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The Skulls

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I would give a great deal to be able to see "The Skulls" on opening night in New Haven, Conn., in a movie theater full of Yale students, with gales of laughter rolling at the screen. It isn't a comedy, but that won't stop anyone. "The Skulls" is one of the great howlers, a film that bears comparison, yes, with "The Greek Tycoon" or even "The Scarlet Letter." It's so ludicrous in so many different ways it achieves a kind of forlorn grandeur. It's in a category by itself.

The movie claims to rip the lid off a secret campus society named the Skulls, which is obviously inspired by the Yale society known as Skull and Bones. The real Skull and Bones has existed for two centuries, and has counted presidents, tycoons and CIA founders among its alumni. Membership was an honor--until now. After seeing this movie, members are likely to sneak out of the theater through the lavatory windows.

The story: Luke McNamara (Joshua Jackson) attends a university that is never mentioned by name (clues: it is in New Haven and has a lot of big "Ys" painted on its walls). He is a townie, rides a bike, lost his father when he was one, is poor, works in the cafeteria. Yet he's tapped for membership in the Skulls because he is a star on the varsity rowing crew.

Luke's best friends are a black student journalist named Will Beckford (Hill Harper) and a rich girl named Chloe (Leslie Bibb). Luke secretly loves Chloe but keeps it a secret, because "Chloe's parents own a private jet, and I've never even been in a jet." Another of Luke's friends is Caleb Mandrake (Paul Walker), whose father, Litten (Craig T. Nelson), is a Supreme Court candidate. With soap opera names like Caleb and Litten Mandrake (and Sen. Ames Levritt), the film contains an enormous mystery, which is, why doesn't Chloe have a last name? I suggest Worsthorne-Waugh.

Luke is tapped for the Skulls. This involves racing around campus to answer lots of ringing pay phones, after which he and the other new pledges are drugged, pass out and awaken in coffins, ready to be reborn in their new lives. They go through "revealing ceremonies" inside the Skulls' campus clubhouse, a Gothic monument so filled with vistas and arches and caverns and halls and pools and verandas that Dracula would have something along these lines if he could afford it.

Mel Brooks said it's good to be the king. It's better to be a Skull. Luke and his fellow tappees find $10,000 in their ATM accounts (later they get $100,000 checks). Beautiful women are supplied after an induction ceremony. They all get new sports cars. The Skull insignia is branded on their wrists with a red-hot iron, but they get shiny new wristwatches to cover the scar. I'm thinking, how secret is a society when hookers are hired for the pledge class? Do they wear those watches in the shower? In this litigious age, is it safe to drug undergraduates into unconsciousness? Each Skull is given a key to the clubhouse and a rule book.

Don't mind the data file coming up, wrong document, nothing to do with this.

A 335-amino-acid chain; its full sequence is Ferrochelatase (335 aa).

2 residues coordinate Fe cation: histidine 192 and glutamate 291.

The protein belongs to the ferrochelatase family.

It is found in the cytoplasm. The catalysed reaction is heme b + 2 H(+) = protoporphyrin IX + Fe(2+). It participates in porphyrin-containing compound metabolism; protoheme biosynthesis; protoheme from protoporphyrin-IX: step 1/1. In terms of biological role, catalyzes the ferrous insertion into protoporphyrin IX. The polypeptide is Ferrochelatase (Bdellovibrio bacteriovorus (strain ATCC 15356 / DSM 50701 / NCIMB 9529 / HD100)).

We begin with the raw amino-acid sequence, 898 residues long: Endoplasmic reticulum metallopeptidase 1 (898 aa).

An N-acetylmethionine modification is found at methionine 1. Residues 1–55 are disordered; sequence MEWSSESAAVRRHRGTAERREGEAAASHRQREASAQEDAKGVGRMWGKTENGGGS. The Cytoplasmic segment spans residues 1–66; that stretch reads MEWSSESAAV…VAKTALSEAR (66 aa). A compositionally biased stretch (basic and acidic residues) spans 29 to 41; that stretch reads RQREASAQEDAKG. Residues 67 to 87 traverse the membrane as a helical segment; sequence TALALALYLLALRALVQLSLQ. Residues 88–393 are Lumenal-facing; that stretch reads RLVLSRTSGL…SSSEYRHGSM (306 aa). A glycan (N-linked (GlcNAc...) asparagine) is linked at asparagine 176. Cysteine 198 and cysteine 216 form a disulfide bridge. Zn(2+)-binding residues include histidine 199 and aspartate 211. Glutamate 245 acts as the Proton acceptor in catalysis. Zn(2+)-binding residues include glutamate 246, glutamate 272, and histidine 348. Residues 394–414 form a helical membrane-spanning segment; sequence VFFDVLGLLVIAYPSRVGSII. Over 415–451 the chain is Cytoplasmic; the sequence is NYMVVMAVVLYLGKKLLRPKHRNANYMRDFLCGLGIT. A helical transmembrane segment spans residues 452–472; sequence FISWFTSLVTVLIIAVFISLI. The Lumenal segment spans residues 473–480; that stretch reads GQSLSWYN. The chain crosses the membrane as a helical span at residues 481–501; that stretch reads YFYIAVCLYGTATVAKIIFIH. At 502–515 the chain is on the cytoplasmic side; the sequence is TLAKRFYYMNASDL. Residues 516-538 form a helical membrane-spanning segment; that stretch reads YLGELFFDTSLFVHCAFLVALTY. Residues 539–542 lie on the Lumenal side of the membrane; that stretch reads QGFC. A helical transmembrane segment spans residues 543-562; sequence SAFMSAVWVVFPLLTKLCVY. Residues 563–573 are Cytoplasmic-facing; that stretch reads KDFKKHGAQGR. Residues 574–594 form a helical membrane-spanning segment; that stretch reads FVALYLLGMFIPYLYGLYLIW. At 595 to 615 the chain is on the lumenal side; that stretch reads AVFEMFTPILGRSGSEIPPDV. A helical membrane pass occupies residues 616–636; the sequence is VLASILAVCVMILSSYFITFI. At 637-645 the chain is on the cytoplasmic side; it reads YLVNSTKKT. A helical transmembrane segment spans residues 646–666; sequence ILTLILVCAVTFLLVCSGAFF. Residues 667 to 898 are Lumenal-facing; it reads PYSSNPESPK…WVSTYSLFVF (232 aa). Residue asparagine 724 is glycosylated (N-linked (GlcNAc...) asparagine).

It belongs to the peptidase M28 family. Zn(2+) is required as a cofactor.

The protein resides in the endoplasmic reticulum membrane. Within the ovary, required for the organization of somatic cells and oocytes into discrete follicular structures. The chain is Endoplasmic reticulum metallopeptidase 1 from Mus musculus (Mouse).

"There's a rule for all possible situations," they're told. I want that book. Rule one: Don't lose the rule book. Will, the journalist, steals Caleb's key and rule book and sneaks inside the clubhouse, and (I am not revealing certain plot secrets) is later found to have hanged himself. But was it really suicide? Luke thinks Caleb might know, and can ask him, because the Skulls have a bonding ceremony in which new members are assigned Soul Mates. You are locked in an iron cage with your Soul Mate and lowered into a pit in the floor, at which time you can ask him anything you want, and he has to answer truthfully while the other Skulls listen to the words echoing through the crypt.

Many powerful adult men still take the Skulls very seriously. Not only Judge Litten Mandrake but also Sen. Ames Levritt (William Petersen), who are involved in a power struggle of their own. They put pressure on Luke to end his curiosity about Will's death. The following dialogue occurs, which will have the New Haven audience baying with joy: "This is your pre-acceptance to the law school of your choice." "I haven't even applied yet." "Imagine that!" Chloe is enlisted as Luke's sidekick for some Hardy Boys capers, but soon Luke is subjected to a forcible psychiatric examination at the Campus Health Clinic (no laughter here) and bundled off to a mental hospital where, so far-reaching is the influence of the Skulls, he is kept in a zombie state with drugs while the senator and the judge struggle over his future. Oh, and there's a car chase scene. Oh, and a duel in broad daylight, with all the Skulls watching, in an outdoor pavilion on the Skulls' lawn that includes a marble platform apparently designed specifically for duels.

The real Skull and Bones numbers among its alumni former President George Bush and his son. Of course there's no connection between Skull and Bones and the fictional Skulls. Still, the next time George W. has a press conference, a reporter should ask to see under his wristwatch. Only kidding.


Roger Ebert

Roger Ebert was the film critic of the Chicago Sun-Times from 1967 until his death in 2013. In 1975, he won the Pulitzer Prize for distinguished criticism.

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Film Credits

The Skulls movie poster

The Skulls (2000)

Rated PG-13 For Violence and Brief Sexuality

107 minutes


Joshua Jackson as Luke McNamara

Leslie Bibb as Chloe

Paul Walker as Caleb Mandrake

William Petersen as Ames Levritt

Craig T. Nelson as Litten Mandrake

Hill Harper as Will Beckford

Christopher McDonald as Martin Lombard

Directed by

Written by

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